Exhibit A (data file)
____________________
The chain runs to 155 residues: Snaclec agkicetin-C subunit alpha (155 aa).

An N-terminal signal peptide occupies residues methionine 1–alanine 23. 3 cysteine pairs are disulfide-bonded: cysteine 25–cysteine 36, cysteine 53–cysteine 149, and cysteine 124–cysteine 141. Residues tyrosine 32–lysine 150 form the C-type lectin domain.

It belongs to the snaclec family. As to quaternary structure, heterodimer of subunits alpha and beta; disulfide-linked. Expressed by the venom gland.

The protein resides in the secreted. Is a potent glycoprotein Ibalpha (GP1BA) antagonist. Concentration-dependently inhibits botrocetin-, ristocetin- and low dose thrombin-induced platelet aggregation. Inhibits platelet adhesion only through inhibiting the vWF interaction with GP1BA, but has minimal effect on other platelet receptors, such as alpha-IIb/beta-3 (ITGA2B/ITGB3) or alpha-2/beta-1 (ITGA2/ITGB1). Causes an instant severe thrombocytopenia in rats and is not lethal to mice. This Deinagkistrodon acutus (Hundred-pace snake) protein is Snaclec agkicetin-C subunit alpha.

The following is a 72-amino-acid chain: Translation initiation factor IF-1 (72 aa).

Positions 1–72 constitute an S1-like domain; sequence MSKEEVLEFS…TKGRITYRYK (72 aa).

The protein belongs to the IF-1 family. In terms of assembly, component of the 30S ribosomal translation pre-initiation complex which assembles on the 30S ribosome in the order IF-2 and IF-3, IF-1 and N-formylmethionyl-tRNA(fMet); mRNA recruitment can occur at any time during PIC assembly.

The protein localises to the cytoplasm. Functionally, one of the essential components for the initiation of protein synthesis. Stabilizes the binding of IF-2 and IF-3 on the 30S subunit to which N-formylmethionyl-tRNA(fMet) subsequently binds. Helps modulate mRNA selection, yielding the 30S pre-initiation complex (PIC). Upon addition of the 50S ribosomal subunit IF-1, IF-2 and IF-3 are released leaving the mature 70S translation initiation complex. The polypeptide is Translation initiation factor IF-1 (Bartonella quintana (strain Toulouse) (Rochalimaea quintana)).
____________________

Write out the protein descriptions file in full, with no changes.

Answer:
The chain runs to 155 residues: Snaclec agkicetin-C subunit alpha (155 aa).

An N-terminal signal peptide occupies residues methionine 1–alanine 23. 3 cysteine pairs are disulfide-bonded: cysteine 25–cysteine 36, cysteine 53–cysteine 149, and cysteine 124–cysteine 141. Residues tyrosine 32–lysine 150 form the C-type lectin domain.

It belongs to the snaclec family. As to quaternary structure, heterodimer of subunits alpha and beta; disulfide-linked. Expressed by the venom gland.

The protein resides in the secreted. Is a potent glycoprotein Ibalpha (GP1BA) antagonist. Concentration-dependently inhibits botrocetin-, ristocetin- and low dose thrombin-induced platelet aggregation. Inhibits platelet adhesion only through inhibiting the vWF interaction with GP1BA, but has minimal effect on other platelet receptors, such as alpha-IIb/beta-3 (ITGA2B/ITGB3) or alpha-2/beta-1 (ITGA2/ITGB1). Causes an instant severe thrombocytopenia in rats and is not lethal to mice. This Deinagkistrodon acutus (Hundred-pace snake) protein is Snaclec agkicetin-C subunit alpha.

The following is a 72-amino-acid chain: Translation initiation factor IF-1 (72 aa).

Positions 1–72 constitute an S1-like domain; sequence MSKEEVLEFS…TKGRITYRYK (72 aa).

The protein belongs to the IF-1 family. In terms of assembly, component of the 30S ribosomal translation pre-initiation complex which assembles on the 30S ribosome in the order IF-2 and IF-3, IF-1 and N-formylmethionyl-tRNA(fMet); mRNA recruitment can occur at any time during PIC assembly.

The protein localises to the cytoplasm. Functionally, one of the essential components for the initiation of protein synthesis. Stabilizes the binding of IF-2 and IF-3 on the 30S subunit to which N-formylmethionyl-tRNA(fMet) subsequently binds. Helps modulate mRNA selection, yielding the 30S pre-initiation complex (PIC). Upon addition of the 50S ribosomal subunit IF-1, IF-2 and IF-3 are released leaving the mature 70S translation initiation complex. The polypeptide is Translation initiation factor IF-1 (Bartonella quintana (strain Toulouse) (Rochalimaea quintana)).